In what appears to be a blow to the already strained ties with the west, Iran executed a British-Iranian man accusing him of spying.
Alireza Akbari, who had previously served as Iran’s deputy defence minister was executed on Saturday, according to Iran’s judiciary, refusing requests from London for his release after he was given the death penalty for espionage against the United Kingdom.
The execution was denounced by Britain, which has characterised the case against Alireza Akbari as being politically motivated and warned that it would not go unopposed.
The act was “a callous and cowardly act carried out by a savage regime with no respect for the human rights of their own people,” according to Prime Minister Rishi Sunak.
The execution was reported by the Iranian judiciary’s Mizan news agency early on Saturday without a time frame.
“British Foreign Secretary James Cleverly had said Late on Friday, that Iran must not follow through with the sentence — a call echoed by Washington.
Alireza Akbari, who had been convicted of major acts of espionage for the British government’s intelligence service and corruption on earth, was put to death, according to Mizan.
According to the report, Akbari, who was detained in 2019, was paid €1,805,000, £265,000, and $50,000 for spying.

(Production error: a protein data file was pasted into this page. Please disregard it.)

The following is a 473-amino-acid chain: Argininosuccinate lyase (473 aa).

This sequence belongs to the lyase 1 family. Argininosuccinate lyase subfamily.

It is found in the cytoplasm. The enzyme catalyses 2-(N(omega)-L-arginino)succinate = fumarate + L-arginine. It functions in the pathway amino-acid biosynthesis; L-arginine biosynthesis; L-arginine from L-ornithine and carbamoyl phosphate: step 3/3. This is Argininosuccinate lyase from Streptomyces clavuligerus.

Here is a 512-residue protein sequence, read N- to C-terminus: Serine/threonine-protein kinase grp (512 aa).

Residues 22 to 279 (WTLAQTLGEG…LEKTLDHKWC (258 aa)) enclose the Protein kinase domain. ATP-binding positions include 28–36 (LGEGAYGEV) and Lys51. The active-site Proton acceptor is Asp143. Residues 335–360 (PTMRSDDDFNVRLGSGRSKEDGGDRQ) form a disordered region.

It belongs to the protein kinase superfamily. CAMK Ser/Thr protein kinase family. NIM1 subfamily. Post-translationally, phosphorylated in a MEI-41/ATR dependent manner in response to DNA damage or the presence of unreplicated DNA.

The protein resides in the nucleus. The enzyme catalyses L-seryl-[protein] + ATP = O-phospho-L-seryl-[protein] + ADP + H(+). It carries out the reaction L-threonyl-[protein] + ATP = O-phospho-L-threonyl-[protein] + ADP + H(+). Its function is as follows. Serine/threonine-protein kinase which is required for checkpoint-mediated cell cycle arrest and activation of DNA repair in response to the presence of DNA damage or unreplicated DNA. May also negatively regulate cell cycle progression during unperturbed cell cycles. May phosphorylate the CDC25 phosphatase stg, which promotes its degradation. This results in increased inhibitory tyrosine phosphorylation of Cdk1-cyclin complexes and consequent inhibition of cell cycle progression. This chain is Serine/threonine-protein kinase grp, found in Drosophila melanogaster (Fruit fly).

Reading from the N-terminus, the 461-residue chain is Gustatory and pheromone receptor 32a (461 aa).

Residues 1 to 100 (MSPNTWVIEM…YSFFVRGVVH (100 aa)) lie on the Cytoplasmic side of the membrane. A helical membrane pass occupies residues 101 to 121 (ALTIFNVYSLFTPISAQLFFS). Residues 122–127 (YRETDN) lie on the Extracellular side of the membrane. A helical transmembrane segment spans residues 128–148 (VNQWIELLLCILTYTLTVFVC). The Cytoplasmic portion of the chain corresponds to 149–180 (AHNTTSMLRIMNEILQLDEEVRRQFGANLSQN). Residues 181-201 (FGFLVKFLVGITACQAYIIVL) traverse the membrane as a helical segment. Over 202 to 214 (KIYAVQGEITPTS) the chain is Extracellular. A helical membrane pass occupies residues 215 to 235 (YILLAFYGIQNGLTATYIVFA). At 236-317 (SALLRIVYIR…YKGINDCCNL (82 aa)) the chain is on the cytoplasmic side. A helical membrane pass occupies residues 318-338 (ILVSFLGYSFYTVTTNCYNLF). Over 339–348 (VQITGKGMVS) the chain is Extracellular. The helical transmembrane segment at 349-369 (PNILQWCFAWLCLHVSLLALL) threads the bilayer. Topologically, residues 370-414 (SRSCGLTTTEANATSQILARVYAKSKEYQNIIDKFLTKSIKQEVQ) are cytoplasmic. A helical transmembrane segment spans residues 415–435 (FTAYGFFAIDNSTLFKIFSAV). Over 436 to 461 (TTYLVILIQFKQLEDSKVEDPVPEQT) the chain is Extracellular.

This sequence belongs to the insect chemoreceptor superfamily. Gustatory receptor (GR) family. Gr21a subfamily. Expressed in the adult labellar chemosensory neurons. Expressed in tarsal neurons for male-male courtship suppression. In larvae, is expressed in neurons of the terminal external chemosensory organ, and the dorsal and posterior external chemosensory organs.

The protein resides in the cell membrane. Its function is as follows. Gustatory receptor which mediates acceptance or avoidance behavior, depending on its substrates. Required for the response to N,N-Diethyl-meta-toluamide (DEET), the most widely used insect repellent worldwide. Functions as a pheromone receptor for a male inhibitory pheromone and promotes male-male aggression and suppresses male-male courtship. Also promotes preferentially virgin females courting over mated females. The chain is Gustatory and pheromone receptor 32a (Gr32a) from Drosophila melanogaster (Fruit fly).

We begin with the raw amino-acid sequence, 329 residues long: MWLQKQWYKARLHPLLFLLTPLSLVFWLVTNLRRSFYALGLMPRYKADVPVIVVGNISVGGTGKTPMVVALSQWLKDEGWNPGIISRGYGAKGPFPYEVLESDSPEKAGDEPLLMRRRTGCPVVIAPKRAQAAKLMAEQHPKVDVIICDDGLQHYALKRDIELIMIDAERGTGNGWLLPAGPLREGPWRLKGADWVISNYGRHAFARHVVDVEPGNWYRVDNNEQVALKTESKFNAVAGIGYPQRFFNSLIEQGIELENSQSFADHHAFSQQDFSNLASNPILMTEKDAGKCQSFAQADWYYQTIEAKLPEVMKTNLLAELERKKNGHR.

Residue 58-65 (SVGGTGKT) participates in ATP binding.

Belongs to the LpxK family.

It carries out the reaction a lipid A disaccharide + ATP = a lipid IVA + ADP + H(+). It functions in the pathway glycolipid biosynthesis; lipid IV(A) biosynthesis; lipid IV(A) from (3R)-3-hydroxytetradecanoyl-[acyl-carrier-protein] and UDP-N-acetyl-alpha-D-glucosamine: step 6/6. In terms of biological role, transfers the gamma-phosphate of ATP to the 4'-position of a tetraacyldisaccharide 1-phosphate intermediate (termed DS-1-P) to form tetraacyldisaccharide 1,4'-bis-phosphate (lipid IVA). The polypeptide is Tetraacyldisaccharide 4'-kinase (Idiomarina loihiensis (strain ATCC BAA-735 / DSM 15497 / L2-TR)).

He claimed that after extensive torture, in an audio recording allegedly made by Akbari and shown on BBC Persian on Wednesday, he had confessed to acts he had not done.
Sunak expressed his shock at the execution on Twitter.
Cleverly declared in a statement that it “would not go unopposed.” We’ll call the Iranian Charge d’Affaires to express our disapproval with Iran’s behaviour, we’ll say.
The Iranian accusation that Akbari spied for Britain has not been addressed in British statements regarding the issue.
Iranian state media aired a video on Thursday that they claimed demonstrated Akbari’s involvement in the 2020 murder of Mohsen Fakhrizadeh, Iran’s top nuclear scientist. Fakhrizadeh was killed in an incident outside of Tehran that the government initially blamed on Israel.
Although Akbari would not admit to taking part in the murder, he did claim that a British agent had enquired about Fakhrizadeh in the video.
In politically heated situations, suspects’ alleged confessions are frequently broadcast by Iran’s state media.
When Akbari served as Ali Shamkhani’s deputy from 1997 to 2005, Shamkhani, who is currently the secretary of Iran’s Supreme National Security Council, was a close buddy of Akbari.
He held the positions of “deputy minister of defence for foreign relations” and “secretary of the Supreme National Security Council,” among other positions. In addition, Akbari had “headed a division at the research centre of the defence ministry” and served as “adviser to the commander of the navy.”
Veteran of the 1980–1988 Iran–Iraq War, Akbari was detained between March 2019 and March 2020, according to official media statng about the Iran executes British-Iranian.
Akbari became a “major spy” for Britain’s Secret Intelligence Service, according to Mizan, who earlier this week cited a statement from Iran’s intelligence ministry.